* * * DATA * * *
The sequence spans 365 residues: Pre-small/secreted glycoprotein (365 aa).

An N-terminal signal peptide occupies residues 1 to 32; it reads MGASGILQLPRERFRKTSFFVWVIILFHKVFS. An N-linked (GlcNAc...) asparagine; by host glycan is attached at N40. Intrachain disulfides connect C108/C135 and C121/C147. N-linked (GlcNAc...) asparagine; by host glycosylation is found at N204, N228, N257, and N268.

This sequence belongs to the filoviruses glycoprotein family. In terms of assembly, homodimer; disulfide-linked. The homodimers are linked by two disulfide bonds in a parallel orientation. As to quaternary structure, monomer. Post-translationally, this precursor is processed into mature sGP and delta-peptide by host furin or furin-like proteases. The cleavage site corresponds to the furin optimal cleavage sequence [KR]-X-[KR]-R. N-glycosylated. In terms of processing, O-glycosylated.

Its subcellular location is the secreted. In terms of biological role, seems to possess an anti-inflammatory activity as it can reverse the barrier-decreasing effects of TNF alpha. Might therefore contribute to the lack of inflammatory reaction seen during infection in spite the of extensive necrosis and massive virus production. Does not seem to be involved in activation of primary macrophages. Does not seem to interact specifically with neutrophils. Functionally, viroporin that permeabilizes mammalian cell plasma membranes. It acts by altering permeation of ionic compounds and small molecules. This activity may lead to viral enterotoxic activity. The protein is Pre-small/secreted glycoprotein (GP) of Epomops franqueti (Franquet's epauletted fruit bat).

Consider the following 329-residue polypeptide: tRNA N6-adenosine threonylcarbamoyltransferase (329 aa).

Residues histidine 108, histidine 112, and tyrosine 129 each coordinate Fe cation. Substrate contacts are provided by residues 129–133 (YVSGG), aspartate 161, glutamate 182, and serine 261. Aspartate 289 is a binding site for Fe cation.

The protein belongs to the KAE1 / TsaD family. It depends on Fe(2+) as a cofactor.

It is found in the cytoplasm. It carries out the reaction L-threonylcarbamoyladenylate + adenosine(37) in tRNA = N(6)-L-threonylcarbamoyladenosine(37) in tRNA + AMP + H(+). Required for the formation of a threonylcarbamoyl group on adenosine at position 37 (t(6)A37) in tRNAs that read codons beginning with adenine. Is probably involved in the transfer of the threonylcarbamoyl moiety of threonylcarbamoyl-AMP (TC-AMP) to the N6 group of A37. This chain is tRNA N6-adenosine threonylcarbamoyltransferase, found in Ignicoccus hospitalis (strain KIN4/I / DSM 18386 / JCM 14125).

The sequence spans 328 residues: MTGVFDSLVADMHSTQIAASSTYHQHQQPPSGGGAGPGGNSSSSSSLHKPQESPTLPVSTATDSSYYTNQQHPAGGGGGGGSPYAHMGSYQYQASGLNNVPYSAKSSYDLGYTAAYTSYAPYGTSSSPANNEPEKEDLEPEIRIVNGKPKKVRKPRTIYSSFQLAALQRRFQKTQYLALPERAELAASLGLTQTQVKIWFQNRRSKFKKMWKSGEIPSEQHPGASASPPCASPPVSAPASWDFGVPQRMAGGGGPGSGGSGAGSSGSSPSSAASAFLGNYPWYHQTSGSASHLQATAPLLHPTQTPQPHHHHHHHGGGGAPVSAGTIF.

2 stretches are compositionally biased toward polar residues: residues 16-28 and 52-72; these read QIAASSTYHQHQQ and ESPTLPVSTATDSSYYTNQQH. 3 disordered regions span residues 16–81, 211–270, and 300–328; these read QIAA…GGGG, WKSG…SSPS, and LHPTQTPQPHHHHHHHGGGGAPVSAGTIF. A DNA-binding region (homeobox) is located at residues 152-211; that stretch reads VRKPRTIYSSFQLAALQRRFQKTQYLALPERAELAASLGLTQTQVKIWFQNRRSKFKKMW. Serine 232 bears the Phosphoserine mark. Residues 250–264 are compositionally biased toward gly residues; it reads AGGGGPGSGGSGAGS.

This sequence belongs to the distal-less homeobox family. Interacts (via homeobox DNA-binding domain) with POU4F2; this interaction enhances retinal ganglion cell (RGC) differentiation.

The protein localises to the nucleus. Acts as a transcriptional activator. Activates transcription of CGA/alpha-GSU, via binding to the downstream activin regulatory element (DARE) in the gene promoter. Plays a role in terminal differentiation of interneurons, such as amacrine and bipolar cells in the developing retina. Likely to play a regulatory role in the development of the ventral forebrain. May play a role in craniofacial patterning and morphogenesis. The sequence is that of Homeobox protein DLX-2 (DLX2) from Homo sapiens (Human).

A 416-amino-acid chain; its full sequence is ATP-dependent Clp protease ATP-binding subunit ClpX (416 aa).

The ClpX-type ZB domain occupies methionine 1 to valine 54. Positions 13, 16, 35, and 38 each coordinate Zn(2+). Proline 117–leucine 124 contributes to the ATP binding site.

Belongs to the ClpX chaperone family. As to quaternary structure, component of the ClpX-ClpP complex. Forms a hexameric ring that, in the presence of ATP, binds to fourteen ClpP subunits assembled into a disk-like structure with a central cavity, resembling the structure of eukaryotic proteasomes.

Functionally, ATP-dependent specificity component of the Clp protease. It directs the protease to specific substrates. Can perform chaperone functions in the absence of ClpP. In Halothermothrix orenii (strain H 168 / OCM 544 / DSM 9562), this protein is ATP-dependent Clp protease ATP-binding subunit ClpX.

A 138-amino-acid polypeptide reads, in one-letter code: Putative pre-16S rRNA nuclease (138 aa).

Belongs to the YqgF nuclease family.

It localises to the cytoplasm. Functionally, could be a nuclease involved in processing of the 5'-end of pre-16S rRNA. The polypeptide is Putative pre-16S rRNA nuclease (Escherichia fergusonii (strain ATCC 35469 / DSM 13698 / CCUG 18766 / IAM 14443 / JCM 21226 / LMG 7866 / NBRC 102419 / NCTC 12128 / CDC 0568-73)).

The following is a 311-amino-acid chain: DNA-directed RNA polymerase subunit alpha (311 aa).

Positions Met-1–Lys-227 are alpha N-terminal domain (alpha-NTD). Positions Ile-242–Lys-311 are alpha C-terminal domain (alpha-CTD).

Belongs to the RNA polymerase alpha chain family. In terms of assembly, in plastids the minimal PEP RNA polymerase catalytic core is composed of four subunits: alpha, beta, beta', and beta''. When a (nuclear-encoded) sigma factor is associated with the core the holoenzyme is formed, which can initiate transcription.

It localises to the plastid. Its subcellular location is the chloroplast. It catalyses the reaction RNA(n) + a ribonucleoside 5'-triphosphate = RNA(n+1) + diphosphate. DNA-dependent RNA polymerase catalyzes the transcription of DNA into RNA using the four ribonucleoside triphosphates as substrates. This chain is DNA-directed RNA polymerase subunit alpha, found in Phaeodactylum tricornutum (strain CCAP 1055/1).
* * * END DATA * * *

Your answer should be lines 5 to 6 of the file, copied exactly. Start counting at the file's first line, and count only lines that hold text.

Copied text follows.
Consider the following 329-residue polypeptide: tRNA N6-adenosine threonylcarbamoyltransferase (329 aa).

Residues histidine 108, histidine 112, and tyrosine 129 each coordinate Fe cation. Substrate contacts are provided by residues 129–133 (YVSGG), aspartate 161, glutamate 182, and serine 261. Aspartate 289 is a binding site for Fe cation.